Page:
Attachment | Size |
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SingleFactor24.R | 15.98 KB |

SingleFactorCohortManifestFixed24.R | 15.99 KB |

SingleFactorNoCohort24.R | 14.57 KB |

SingleFactorCohortManifest24.R | 15.97 KB |

CohortACE.csv | 1.48 KB |

Hi all,

I've been playing around with various ways to include a cohort covariate in a single-factor model. I've tried four approaches, three of which have pretty consistent results and the fourth, which is fairly different. I've attached the four scripts here, as well as a table of selected output (ACE estimates with CIs, factor loadings, and expected means for observed variables).

For all models, the factor is identified by fixing the variance to 1 and there are four observed drug use variables (AlcFreq, AlcQuant, CPD_TOB, and MJ_FREQ). Models are fit separately by sex and by zygosity (MZ males, MZ females, DZ males, DZ females). I have three intake cohorts, indexed by two dummy variables OC and YC.

The first script, SingleFactorNoCohort24.R evaluates a factor model for which cohort is not regressed out at any point.

The second script, SingleFactor24.R, evaluates a factor model for which the mean of the factor is fixed to 0 and cohort is regressed onto the factor.

The third script, SingleFactorCohortManifest24.R, evaluates a factor model for which cohort is regressed onto the manifest variables and the effect of cohort is freely estimated for each of the four variables.

The fourth script, SingleFactorCohortManifestFixed24.R, evaluates a factor model for which cohort is regressed onto the manifest variables and the effect of cohort is fixed to be the same across drugs.

The part of the output that I am finding confusing is how different the ACE estimates are for the SingleFactor24.R script where cohort is regressed on the factor compared to the other 3. The C effect is large (.62 for males, .68 for females) in this version, whereas none of the other 3 show much of a C effect (0-.09) and I am generally surprised when I see a C effect of that magnitude at that developmental point (~24 years old). There also seem to be some differences in the factor loadings.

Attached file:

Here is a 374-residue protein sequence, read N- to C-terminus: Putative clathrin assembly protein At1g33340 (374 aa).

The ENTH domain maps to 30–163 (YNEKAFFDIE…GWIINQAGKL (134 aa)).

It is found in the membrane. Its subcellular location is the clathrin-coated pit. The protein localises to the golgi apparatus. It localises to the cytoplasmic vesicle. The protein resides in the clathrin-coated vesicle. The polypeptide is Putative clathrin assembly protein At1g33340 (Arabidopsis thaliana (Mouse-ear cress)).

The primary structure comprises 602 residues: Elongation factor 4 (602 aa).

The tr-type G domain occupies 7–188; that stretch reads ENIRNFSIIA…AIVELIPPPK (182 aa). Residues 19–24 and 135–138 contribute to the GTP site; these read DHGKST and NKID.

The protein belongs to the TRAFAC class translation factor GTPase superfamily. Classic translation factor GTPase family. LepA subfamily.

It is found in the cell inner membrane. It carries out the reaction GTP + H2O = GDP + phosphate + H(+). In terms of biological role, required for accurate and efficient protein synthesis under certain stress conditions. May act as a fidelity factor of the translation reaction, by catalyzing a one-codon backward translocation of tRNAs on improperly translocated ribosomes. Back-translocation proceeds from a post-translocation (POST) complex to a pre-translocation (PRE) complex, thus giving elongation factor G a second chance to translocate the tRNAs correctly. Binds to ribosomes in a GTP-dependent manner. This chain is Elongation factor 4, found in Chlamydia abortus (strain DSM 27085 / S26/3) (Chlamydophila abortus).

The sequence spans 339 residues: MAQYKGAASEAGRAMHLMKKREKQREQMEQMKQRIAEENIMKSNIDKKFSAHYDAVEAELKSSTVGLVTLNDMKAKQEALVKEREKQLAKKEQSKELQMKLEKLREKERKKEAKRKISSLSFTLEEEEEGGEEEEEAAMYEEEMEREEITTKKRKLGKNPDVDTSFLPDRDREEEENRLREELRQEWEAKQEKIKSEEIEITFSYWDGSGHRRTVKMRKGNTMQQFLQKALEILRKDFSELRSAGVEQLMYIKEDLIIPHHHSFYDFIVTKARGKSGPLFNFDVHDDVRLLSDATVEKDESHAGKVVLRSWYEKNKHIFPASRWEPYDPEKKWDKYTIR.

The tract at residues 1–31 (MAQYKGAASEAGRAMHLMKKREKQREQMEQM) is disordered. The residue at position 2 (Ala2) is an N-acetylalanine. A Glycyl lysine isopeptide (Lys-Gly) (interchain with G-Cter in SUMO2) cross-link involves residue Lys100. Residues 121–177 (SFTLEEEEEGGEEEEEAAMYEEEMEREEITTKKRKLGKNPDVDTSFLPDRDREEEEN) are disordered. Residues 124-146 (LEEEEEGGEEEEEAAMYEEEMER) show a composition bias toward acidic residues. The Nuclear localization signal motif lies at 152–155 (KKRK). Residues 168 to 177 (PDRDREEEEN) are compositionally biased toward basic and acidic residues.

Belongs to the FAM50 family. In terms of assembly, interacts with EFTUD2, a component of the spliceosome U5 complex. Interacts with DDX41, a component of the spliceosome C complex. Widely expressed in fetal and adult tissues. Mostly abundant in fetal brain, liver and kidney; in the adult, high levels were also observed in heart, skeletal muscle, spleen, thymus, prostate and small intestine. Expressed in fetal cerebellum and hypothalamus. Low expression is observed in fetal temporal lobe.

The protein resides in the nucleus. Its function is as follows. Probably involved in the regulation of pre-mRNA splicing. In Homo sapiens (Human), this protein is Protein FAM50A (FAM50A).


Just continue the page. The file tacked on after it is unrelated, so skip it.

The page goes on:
Does anyone have any insight as to why the ACE estimates would be so different when cohort is regressed on the factor rather than on the manifest variables or not at all?

Thanks!

-Stephanie

In your script SingleFactor24.R, why are you using the unstandardized loadings in the algebras for the expected covariances, but using the standardized loadings in the algebras for the expected means? Or, am I missing something?

That is a good catch.

I used the unstandardized loadings in the expected covariances because I think I have to, as standardized loadings are a function of the standard deviations of the manifest variables and the unstandardized factor loadings.

For the algebras for the expected means though, I am not sure why I chose standardized vs. unstandardized in this instance. I reviewed other models of mine where regressed factor means on cohort, and I've used unstandardized up to this point. The other instances where I've used unstandardized loadings in the expected means algebra have been in latent growth models where factor loadings were fixed to participant age at assessment using definition variables, so standardized loadings didn't make sense in that case. I am not sure why I switched to standardized in SingleFactor24.R, I don't have a good annotation in my script at that point unfortunately, lesson learned!

I reran SingleFactor24.R with the unstandardized loadings rather than the standardized in the algebras for the expected means to see what impact that has; there are some differences in estimate and model fit. Both versions of output are attached here. I don't know that I understand if one (standardized or not) is more appropriate than the other in the factor model case.

Thanks!

You need to use the unstandardized loadings in lines 212 and 225 of SingleFactor24.R . It makes no sense to use the standardized loadings there.